For a moment, we stood in front of the steps of the church. Nathan and his bicycle were on my right side, closest to the street. To better protect me, he told me later. In case a car crashed onto the sidewalk.

I saw her first, or maybe he did, a small hunched woman with haggard jeans and hair that appeared to have been rubbed with a helium balloon. She came towards us, all quick-like, and pushed her palm hard against my shoulder. Apparently I said, “You hit me,” and she said, “Fuck you, bitch,” but that was Nathan’s version of the events. By the time he pulled me to my feet, the small woman had run away.

“Are you ok?” he asked. I looked down, searching for stab wounds.

“I think I’m ok,” I said.

“Are you ok?” asked two women who had been walking in front of us.

“I think so,” I said.

“Did you know her?” they asked.

“I don’t think so,” I said.

Nathan and I walked a few steps forward.

I looked up at him. “Nathan,” I said. “Something smells.”

“No,” he said. “I don’t smell anything.”

He and I took two more steps forward.

“Nathan,” I said. “Something definitely smells.”

“No,” he said, and kept walking. I quickened my pace to catch up.

“Nathan,” I said louder. “It smells like shit.”

“No,” he said, again.

We took two more steps forward.

“It definitely smells like shit,” I said, even louder this time. People walking past us turned and stared.

He knelt down to my level.

“It does smell like shit,” he said.

“Nathan!” I cried. “I smell like shit. I smell like shit, Nathan.”

I looked down at my dress and at the bright yellow scarf I had recently bought. (“Yellow is a natural mood stabilizer,” the saleswoman had said.) The scarf was covered with brown smears. I could only assume my dress, black as the sky, was covered as well. “She hit me with human shit, Nathan!”

And how people gasped, as I stood there hysterical, on the sidewalk between 112th street and 111th. Nathan looked on, helpless. He wanted to hug me, I told myself, but how could he, when I was covered in human feces?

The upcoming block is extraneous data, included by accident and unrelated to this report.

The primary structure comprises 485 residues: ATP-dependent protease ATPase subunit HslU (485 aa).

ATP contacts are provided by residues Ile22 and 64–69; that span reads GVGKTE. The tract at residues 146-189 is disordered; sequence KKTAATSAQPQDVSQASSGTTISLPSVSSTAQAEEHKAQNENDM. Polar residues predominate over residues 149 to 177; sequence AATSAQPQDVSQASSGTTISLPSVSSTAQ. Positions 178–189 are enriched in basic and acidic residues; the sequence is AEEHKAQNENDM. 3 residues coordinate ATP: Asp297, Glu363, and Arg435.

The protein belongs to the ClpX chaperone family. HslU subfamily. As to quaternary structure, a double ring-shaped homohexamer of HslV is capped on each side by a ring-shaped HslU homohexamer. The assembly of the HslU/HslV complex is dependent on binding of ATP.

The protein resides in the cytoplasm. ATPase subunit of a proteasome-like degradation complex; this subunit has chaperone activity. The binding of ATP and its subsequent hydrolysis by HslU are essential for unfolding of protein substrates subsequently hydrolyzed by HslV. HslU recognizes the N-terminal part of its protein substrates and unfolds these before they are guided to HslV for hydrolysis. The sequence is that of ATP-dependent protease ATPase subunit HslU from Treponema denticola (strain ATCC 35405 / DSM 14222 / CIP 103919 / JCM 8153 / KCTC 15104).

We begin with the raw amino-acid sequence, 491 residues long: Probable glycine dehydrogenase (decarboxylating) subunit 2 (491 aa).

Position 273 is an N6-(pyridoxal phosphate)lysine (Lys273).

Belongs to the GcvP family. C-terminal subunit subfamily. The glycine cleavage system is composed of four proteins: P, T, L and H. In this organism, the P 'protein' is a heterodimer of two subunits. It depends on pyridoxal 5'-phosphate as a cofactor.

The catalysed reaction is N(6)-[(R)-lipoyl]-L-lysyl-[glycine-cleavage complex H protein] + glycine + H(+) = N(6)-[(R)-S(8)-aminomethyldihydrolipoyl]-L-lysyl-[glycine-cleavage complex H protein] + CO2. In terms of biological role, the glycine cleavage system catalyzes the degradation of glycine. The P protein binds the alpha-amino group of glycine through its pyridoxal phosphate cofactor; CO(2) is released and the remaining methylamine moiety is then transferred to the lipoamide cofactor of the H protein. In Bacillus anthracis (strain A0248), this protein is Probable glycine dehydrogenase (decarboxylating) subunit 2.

We walked down 110th street, past Morningside Park.

“You’ll write about this one day,” Nathan told me.

“Never,” I cried to him.

Left two blocks and then over, into my apartment building and up four flights. I walked directly into the bathroom.

“Avoid mirrors!” Nathan yelled.

“Get me a paper bag,” I said.

I unwound my scarf, pulled off my dress. The tank top underneath seemed unscathed but I put it in the bag too, just in case. I turned on the water, so hot that it burned. I stood under the shower for a long time. I could still feel the woman’s hand against my shoulder, remembered the crazy in her eyes. I turned the water hotter, washed my hair again and again.

I got out of the shower, wrapped myself in my robe and walked into the living room. Nathan had ordered Thai food and the take out bags were already on the kitchen table. He was going to the door.

“Are you leaving?” I asked.

“The chocolate chips were unsweetened,” he said. “I’ll be right back.”

“Ok,” I said, and ran my fingers through my hair. There were brown flecks stuck to my hand. I turned around and went back to the bathroom.

Later, we sat next to each other on my couch, a purple velvet number I had picked up on a street corner near Prospect Park. The apartment smelled like chocolate and peanut oil and steam. We each held pens in our hands. There was a piece of paper between us.

“Well,” Nathan said, “it’s a sign if I ever saw one. I guess you’re moving to Boston.”

I looked up at him. “Are you kidding me?” I asked. “I’m staying in New York. This shit would never happen in Boston.”

Jessie Male is a writer and teacher living in Manhattan. She is the co-editor and co-founder of the website and performance series Bad Date Great Story. Her nonfiction has appeared in xoJane, Nerve, and Dance Magazine. 

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  • jmiklos

    Yes! This is New York. The author has really captured both the nature of the City and of those who actually want to live there.